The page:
Choice Quotes from Kafka’s Journals


“Great antipathy to ‘Metamorphosis.’ Unreadable ending. Imperfect almost to its very marrow. It would have turned out much better if I had not been interrupted at the time by the business trip.” (January 19th, 1914)

“What an effort to keep alive! Erecting a monument does not require the expenditure of so much strength!” (March 9th, 1914)

“What will be my fate as a writer is very simple. My talent for portraying my dreamlike inner life has thrust all other matters into the background; my life has dwindled dreadfully, nor will it cease to dwindle. Nothing else will ever satisfy me.” (August 6th, 1914)

“The beginning of every story is ridiculous at first. There seems no hope that this newborn thing, still incomplete and tender in every joint, will be able to keep alive in the completed organization of the world… However, one should not forget that the story, if it has any justification to exist, bears its complete organization within itself even before it has been fully formed; for this reason despair over the beginning of a story is unwarranted; in a like case parents should have to despair of their suckling infant, for they had no intention of bringing this pathetic and ridiculous being into the world. Of course, one never knows whether the despair one feels is warranted or unwarranted. But reflecting on it can give one a certain support; in the past I have suffered from the lack of this knowledge.” (December 19th, 1914)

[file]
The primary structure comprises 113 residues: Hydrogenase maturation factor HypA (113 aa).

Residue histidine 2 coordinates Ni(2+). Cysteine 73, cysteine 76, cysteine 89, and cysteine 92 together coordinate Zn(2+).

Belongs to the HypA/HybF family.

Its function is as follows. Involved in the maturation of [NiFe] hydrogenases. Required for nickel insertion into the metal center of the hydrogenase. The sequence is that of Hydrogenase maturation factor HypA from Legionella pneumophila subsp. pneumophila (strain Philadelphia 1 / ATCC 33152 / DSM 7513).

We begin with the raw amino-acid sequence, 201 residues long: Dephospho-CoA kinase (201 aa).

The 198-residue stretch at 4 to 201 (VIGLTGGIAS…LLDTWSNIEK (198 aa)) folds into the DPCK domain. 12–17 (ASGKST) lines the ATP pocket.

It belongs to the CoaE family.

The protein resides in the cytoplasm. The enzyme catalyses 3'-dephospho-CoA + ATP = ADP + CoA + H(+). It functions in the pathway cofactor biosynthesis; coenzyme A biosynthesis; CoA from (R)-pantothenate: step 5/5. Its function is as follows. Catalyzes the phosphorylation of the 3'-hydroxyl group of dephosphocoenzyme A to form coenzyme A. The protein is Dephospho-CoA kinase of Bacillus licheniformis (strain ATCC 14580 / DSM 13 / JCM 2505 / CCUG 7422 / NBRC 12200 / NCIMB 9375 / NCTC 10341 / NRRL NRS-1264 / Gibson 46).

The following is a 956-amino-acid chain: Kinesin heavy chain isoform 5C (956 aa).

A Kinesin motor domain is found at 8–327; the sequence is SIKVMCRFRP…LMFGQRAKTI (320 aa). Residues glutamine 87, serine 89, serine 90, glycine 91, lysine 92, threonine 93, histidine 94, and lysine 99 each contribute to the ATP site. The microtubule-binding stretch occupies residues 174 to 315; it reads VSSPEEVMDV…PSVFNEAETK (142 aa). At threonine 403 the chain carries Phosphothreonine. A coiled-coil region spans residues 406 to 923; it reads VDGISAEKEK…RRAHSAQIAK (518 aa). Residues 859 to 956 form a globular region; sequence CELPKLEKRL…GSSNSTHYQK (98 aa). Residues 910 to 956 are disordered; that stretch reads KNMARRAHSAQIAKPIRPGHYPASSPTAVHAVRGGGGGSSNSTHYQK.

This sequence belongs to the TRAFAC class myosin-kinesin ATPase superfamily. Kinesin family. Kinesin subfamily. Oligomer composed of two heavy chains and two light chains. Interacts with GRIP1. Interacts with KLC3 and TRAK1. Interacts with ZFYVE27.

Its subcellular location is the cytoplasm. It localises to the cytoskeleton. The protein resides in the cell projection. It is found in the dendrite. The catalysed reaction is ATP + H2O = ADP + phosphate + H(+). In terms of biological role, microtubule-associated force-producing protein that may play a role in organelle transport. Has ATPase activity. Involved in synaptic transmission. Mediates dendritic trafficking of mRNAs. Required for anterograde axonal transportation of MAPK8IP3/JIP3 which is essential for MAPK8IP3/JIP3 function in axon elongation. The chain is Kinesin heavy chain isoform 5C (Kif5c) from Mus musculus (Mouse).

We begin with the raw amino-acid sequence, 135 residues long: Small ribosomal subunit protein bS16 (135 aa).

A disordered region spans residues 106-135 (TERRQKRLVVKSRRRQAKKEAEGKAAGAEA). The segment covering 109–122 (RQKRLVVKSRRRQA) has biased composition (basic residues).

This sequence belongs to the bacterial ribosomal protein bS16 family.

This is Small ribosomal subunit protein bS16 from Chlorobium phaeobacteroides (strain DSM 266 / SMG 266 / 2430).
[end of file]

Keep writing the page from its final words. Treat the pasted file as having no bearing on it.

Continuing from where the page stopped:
“Just now read the beginning. It is ugly and gives me a headache. In spite of all its truth it is wicked, pedantic, mechanical, a fish barely breathing on a sandbank.” (February 9th, 1915)

“Insoluble problem: Am I broken? Am I in decline? Almost all the signs speak for it (coldness, apathy, state of my nerves, distractedness, incompetence on the job, headaches, insomnia); almost nothing but hope speaks against it.” (October 7th, 1915)

“You have the chance, as far as it is at all possible, to make a new beginning. Don’t throw it away. If you insist on digging deep into yourself, you won’t be able to avoid the muck that will well up. But don’t wallow in it. If the infection in your lungs is only a symbol,… then the medical advice (light, air, sun, rest) is also a symbol. Lay hold of this symbol.” (September 15th, 1917 – the first entry he made after the medical confirmation of his tuberculosis)

“The strange, mysterious, perhaps dangerous, perhaps saving comfort that there is in writing: it is a leap out of murders’ row; it is a seeing of what is really taking place.” (January 27th, 1922)

“More and more fearful as I write. It is understandable… The only consolation would be: it happens whether you like or no. And what you like is of infinitesimally little help. More than consolation is: You too have weapons.” (June 12th, 1923 – final entry)

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